ISSUES

Covering approximately 400 square miles, Tampa Bay is Florida’s largest open-water estuary. The drainage basin for Tampa Bay consists of over 2,200 square-miles of land from Hillsborough, Manatee, Pasco, Pinellas, Polk and Sarasota Counties. About 80% of the 525 billion gallons of freshwater that annually flows into Tampa Bay does so from the Alafia, Hillsborough, Little Manatee, and Manatee Rivers. Two rivers, the Hillsborough and Little Manatee, are designated by the Florida Department of Environmental Protection as Outstanding Florida Waters, a category of waterbody worthy of special protection because of their natural attributes. In 1990, Congress designated Tampa Bay an “estuary of national significance” adding the waters to the US Environmental Protection Agency’s non-regulatory National Estuary Program and laying the foundation to establish the Tampa Bay Estuary Program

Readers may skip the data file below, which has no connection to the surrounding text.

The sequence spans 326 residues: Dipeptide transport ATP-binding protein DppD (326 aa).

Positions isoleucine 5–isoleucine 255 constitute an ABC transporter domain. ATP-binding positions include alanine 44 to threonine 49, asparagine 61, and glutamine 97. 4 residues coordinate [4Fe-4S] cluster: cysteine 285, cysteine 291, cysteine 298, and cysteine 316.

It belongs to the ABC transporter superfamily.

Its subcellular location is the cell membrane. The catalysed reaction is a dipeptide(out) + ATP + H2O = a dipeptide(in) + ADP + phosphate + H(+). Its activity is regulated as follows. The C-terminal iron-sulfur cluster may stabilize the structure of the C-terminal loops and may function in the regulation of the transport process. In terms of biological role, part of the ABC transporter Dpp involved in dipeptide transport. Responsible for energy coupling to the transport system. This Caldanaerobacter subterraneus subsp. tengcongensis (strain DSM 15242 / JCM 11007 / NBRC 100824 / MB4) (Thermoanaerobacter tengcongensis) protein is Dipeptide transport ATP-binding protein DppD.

Image by Ivan Bandura

WASTEWATER & SEWAGE

Illegal sewage pollution poses huge risks to the Bay in terms of threatening public health, marine life, marine habitats, aesthetic quality, and more.

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HARMFUL ALGAE BLOOMS (HABS)

Harmful Algae Blooms have increased their frequency of occurrence and spatial extent over the recent decades threatening the health of our bay and our community.

Storm Clouds

STORMWATER POLLUTION

Stormwater is the single largest source of pollution in the watershed. Runoff water can carry pollution and excess nutrients (including nitrogen) into local waterways.

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PHOSPHATE MINING

The impacts of phosphate mining and extraction are an imminent threat to the watershed.